Other Person Guardianship provides children with a loving and stable care environment – where their current carer becomes their legal guardian.
The Youth Court can appoint up to 2 people to become the legal guardians of a child.
When children are under a guardianship order, carers usually have to ask the department for permission before making a lot of basic decisions.
Under an OPG arrangement, carers become the child's legal guardian and have day-to-day parenting responsibilities.
This means carers can make more decisions without having to ask the department, including decisions about the child's:
- emotional, social and cultural needs
While OPG carers can make most decisions, birth parents do keep some decision-making responsibilities.
OPG is not adoption.
Adoption permanently changes the legal status of the child and severs all rights of the birth parent as they are no longer recognised as the child's parents.
OPG sees the child maintain a connection with their birth family. As an OP guardian, you are responsible the child maintaining that connection.
OPG is not a pathway to adoption either - those interested in adopting must follow a different process.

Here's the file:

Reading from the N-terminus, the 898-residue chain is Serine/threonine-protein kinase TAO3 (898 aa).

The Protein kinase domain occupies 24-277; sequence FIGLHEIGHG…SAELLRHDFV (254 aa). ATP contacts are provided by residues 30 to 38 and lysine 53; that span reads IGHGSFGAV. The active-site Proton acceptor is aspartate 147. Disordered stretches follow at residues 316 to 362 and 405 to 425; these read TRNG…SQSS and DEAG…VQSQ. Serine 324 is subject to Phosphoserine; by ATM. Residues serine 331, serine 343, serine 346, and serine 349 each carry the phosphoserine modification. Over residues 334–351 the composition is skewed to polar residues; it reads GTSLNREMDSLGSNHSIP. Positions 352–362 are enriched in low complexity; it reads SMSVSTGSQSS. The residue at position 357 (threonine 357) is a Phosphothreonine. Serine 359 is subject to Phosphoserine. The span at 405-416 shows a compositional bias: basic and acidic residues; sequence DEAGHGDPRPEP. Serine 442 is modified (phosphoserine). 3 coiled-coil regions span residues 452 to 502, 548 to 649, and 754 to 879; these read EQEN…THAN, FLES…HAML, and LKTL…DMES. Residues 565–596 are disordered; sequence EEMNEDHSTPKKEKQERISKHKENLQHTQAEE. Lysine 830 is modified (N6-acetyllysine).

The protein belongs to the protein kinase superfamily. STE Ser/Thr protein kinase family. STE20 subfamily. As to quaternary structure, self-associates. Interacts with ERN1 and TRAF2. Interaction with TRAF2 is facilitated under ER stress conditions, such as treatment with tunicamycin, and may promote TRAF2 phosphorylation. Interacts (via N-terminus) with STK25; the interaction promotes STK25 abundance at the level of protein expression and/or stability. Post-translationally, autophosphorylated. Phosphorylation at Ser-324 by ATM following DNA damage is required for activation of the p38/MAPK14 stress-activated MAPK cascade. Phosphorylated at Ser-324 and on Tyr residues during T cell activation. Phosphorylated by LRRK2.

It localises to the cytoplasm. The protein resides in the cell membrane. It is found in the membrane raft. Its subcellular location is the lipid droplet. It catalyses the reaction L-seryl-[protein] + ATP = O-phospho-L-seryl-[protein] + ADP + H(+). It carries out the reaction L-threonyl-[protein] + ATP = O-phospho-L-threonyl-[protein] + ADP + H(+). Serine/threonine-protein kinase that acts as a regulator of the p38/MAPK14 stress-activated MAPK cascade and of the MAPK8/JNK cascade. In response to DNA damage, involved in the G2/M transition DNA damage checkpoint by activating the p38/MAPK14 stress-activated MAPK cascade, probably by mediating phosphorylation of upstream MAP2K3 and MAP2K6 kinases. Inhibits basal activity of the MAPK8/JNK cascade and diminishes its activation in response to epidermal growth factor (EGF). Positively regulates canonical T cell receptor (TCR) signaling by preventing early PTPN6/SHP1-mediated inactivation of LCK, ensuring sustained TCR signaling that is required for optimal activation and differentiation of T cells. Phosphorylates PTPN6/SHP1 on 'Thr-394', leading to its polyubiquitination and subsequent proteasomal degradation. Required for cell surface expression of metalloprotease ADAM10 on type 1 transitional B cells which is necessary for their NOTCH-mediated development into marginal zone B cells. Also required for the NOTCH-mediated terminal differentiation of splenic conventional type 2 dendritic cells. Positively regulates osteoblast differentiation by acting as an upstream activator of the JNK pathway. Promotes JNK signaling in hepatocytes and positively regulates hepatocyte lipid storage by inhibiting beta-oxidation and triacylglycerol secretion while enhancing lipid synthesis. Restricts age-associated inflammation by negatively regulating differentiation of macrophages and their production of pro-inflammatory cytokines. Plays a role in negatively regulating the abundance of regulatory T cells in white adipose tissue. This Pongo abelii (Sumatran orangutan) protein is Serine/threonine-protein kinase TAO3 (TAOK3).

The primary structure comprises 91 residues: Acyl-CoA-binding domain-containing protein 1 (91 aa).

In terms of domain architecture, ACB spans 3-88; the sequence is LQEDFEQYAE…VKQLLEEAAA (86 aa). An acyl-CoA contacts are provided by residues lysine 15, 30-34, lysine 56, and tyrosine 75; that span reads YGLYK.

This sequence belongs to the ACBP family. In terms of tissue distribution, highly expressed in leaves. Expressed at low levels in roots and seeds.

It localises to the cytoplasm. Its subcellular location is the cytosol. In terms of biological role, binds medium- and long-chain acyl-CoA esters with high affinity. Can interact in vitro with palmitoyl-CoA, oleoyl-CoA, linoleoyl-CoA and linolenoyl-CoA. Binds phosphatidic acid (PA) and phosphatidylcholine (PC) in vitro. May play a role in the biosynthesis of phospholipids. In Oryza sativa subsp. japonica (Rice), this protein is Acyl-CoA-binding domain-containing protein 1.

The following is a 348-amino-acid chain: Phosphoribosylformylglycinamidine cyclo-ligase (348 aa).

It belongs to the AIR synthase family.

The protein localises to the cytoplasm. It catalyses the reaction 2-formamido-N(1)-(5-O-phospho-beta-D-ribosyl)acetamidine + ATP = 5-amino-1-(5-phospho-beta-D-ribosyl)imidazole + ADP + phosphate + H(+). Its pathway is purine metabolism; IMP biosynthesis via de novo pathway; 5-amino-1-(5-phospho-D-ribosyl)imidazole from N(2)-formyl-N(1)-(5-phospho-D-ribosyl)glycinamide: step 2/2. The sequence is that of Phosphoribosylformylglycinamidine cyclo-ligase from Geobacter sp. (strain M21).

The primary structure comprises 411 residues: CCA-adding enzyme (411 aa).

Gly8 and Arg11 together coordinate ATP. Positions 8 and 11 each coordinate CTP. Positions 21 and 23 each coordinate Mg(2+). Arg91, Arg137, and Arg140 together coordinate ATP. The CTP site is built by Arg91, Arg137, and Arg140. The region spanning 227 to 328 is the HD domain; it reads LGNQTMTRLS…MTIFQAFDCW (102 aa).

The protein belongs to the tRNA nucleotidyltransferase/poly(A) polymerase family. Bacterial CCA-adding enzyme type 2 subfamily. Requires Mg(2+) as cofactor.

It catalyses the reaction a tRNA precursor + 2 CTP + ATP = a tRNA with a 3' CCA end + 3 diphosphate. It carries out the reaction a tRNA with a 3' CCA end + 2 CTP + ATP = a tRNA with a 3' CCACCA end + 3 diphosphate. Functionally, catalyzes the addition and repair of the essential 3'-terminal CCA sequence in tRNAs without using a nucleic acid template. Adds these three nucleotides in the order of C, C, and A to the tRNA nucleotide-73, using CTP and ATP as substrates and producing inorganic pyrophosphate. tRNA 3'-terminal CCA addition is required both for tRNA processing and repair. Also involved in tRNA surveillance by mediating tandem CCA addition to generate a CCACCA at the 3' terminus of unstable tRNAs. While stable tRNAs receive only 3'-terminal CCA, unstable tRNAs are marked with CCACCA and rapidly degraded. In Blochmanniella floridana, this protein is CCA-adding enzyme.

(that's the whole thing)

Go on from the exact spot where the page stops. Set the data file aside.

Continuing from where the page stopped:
If you have had a child in your care for 2 consecutive years and are committed and willing to care for them for the long term, you may be eligible to become an OPG carer.
There are a number of eligibility criteria you must also meet - see OPG process for more details.
Sometimes an OPG arrangement may not be the best option for the child right now, but may be into the future.
OPG is only appropriate when the interest of the child, the carer and the birth parents have been thoroughly considered and the OPG eligibility criteria have been met.
Additional information about the OPG process can be found in the Other Person Guardianship Policy (PDF 706KB).
Contact your Department for Child Protection caseworker for more information about OPG.
You can also download the OPG FAQs (PDF 484KB).